Lamont Peterson – Tim Bradley and I will fight again – I have to do for my health. And that’s all that I did – Signing with Goldenboy – Holt- I watch as many tapes as I can
by Esteban Walters
On Thursday, January 31st, 29-year-old IBF junior welterweight champion Lamont Peterson (30-1-1, 15KOs), of Washington D.C., visited Leave it in the RinG Radio to discuss a wide range of topics with hosts David Duenez and Gabriel Montoya, in the lead-up to his February 22nd main event showdown against Kendall Holt on ESPN2’s “Friday Night Fights,” at the D.C. Armory in Peterson’s home town.
Peterson hasn’t fought in over a year, when he lifted Amir Khan’s IBF and WBA junior welterweight titles by controversial split decision in December of 2011. Dubious issues persists when Peterson tested positive for a banned substance [testosterone] in the lead up to his rematch with England’s Khan, that was to take place in May of last year. Peterson was also the one who requested the tests be administered, for Khan and himself, by the Voluntary Anti-Doping Association (VADA), headed by Dr. Margaret Goodman.
Peterson revealed that he had taken testosterone pellets at the Desert Oasis clinic in Las Vegas, Nevada, under the supervision of Dr. John A. Thompson, DO., for the treatment of low testosterone (Low-T), after Peterson complained of fatigue and lightheadedness. Of note is the fact that Peterson was treated with the testosterone pellets before his first encounter with Amir Khan in 2011, but it was not detected by the commission in Washington, D.C.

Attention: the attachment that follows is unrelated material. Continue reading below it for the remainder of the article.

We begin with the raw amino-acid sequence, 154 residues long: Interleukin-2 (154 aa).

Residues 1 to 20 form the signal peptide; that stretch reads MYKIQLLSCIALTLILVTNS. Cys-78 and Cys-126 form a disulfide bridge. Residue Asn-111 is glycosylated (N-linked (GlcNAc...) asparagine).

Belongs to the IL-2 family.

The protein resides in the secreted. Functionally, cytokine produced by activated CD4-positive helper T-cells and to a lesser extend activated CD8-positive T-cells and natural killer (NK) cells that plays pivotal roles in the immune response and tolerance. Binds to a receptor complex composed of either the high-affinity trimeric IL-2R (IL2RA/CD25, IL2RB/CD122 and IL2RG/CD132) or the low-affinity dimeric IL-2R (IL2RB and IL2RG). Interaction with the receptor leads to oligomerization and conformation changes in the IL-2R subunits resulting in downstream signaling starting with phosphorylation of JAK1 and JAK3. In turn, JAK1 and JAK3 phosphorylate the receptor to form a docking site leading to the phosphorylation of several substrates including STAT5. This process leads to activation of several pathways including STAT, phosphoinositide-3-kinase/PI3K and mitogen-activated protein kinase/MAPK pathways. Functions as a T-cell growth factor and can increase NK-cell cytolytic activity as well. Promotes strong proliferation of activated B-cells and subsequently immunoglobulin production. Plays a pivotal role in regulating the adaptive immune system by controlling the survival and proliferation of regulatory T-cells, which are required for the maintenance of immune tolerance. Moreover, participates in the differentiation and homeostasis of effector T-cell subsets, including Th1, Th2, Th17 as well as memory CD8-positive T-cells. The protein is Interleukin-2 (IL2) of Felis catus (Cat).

The difference in the drug testing for the first Peterson-Khan fight in 2011 — that missed the testosterone in Lamont’s system — and their scheduled, then canceled rematch in 2012, was the fact that VADA used the Carbon Isotope Ratio testing method (CIR) which is designed to identify exogenous testosterone.
Needless to say the fight was canceled and Peterson was eventually stripped of his WBA junior welterweight strap. The IBF allowed Peterson to keep their organization’s belt as they cleared him of any wrong doing after an independent physician — certified in internal medicine and endocrinology — went over Lamont’s medical records in alliance to the information provided in VADA’s report.